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I want to grab part of the data inside some C structs to partially serialize/deserialize them, writing the bytes from memory to disk, and viceversa.

The structs are not known in advance, they are dynamically built with my own C code generator (as well as the code that will serialize it). The serializable fields will be placed at the beginning of the struct.

Let's say a have a struct with 4 fields, and the first two are to be serialized:

typedef struct {
   int8_t x1;   
   int32_t x2;   /* 1 + 4  = 5 bytes (if packed) */
   int8_t y1;
   int32_t  y2;   /* 1 + 4  +1 + 4 = 10 bytes (if packed) */ 
}  st;

I plan to grab the pointer to the struct variable and write/read the n bytes that cover those two first fields (x1, x2). I don't think I need to worry about alignment/packing because I don't intend the serialization to survive different compilations (only a unique executable is expected to read/write the data). And, as I'm targeting a wide scope of compilers-architectures, I don't want to place assumptions on alignment-packing or compiler specific tricks.

Then, I need to count bytes. And I can't just do sizeof(st.x1)+sizeof(st.x2) because of alingment-padding. So, I'm planning to substract pointers, from the start of the struct to the first "non persistent" field:

st myst;
int partsize = (char*)&myst.y1 - (char*)(&myst);
printf("partial size=%d (total size=%d)\n",partsize,sizeof(myst));  

This seems to work. And it can be placed in a macro.

(For the record: I tried also to write another macro that does not requrire an instance of the struct, something like this, but it doesnt seem possible here - but this does not matter me much).

My question: Is this correct and safe? Can you see any potential pitfall, or some better approach?

Among other things: Does C standard (and de-facto compilers) assume that the structs fields lay in memory in the same order as they are defined in source? This probably is a stupid question, but I'd want to be sure...

UPDATE: Some conclusions from the answers and my own findings:

  1. There seems to be no problem with my approach. In particular, C dictates that struct fields will never change order.

  2. One could also (as suggested by an aswer) count from the last persistent field and add its size : (char*)&myst.x2 + sizeof(&myst.x2) - (char*)(&myst) . That would be equivalent, except that it would include not the padding bytes (if present) for the last field. A very small advantage - and a very small disadvantage, in being less simple.

  3. But the accepted answer, with offsetof, seems to be preferable than my proposal. It's clear-expressive and pure compile-time, it does not require an instance of the struct. It further seems to be standard, available in any compiler. If one does not need a compile-time construct, and has an instance of the struct available (as is my scenario) both solutions are esentially equivalent.

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Related question: – payne Feb 2 '11 at 20:16
I removed the C++ tag, as there is no C++ anywhere near this question. – Puppy Feb 2 '11 at 20:19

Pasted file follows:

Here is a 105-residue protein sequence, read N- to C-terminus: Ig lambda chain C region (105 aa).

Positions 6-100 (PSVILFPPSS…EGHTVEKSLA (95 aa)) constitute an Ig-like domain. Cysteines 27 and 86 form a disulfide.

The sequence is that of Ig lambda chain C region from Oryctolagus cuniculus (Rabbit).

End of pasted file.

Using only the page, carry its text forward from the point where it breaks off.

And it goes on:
up vote 10 down vote accepted

Have you looked at the offsetof facility? It returns the offset of a member from the start of a struct. So offsetof (st, x2) returns the offset of x2 from the start of the struct. So in your example offsetof (st, x2) + sizeof(st.x2) will give you the count of bytes of the serialized components.

This is pretty similar to what you are doing now, you just get to ignore the padding after x2 and to use a rarely used piece of C.

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+1: Beat me to it :) – Lars Feb 2 '11 at 20:28
Great suggestion, didn't know (or recall?) it. Sadly, it seems not to be omnipresent. MINGW gcc, in particular, lack it. But peeking its definition in other compilers is of great value. – leonbloy Feb 2 '11 at 20:31
@leonbloy: offsetof() is standard C, but you have to include <stddef.h> to get it. – caf Feb 2 '11 at 21:38
I know, but compilers vary in their compliance with standards. MINGW's gcc 3.4.5 (the one I first tried it, casually) does not include it in its stddef.h . I'll add some comment to my post. – leonbloy Feb 2 '11 at 22:31
@leonbloy: It's part of the original "ANSI C" (C89), for which compliance is generally pretty good. (The stddef.h in my local MinGW gcc 3.4.5 installation does include it, by the way). – caf Feb 2 '11 at 23:49

C guarantees this kind of behaviour. It's intended to allow primitive polymorphism. Consider:

struct X {
   int a;
struct Y {
   int a;
   int b;
void foo(X* x) {
   x->a = 10;
Y y;
foo((X*)&y); // Well defined behaviour- y.a = 10.
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The C complier may insert padding bytes for alignment, but may not reorder the struct variables.

A cleaner way might be to just define a 2nd struct for sizeof() purposes, that includes the beginning variables of the struct you want. The compiler will guarantee that 2 struts that have the same variables in the same order will layout in the same way.

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+1 Nice suggestion. But in my scenario -lots of structs with lots of fields- this aproach would result too invasive (if I redefine the structs, nesting), or introduce too much clutter (if I create a twin struct for each original). – leonbloy Feb 2 '11 at 20:45

You may wish to take a look at protobuf; it seems to do what you want in a portable manner.

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I vote for the KISS principle. Write to the file element by element and you're guaranteed no compiler dependencies.

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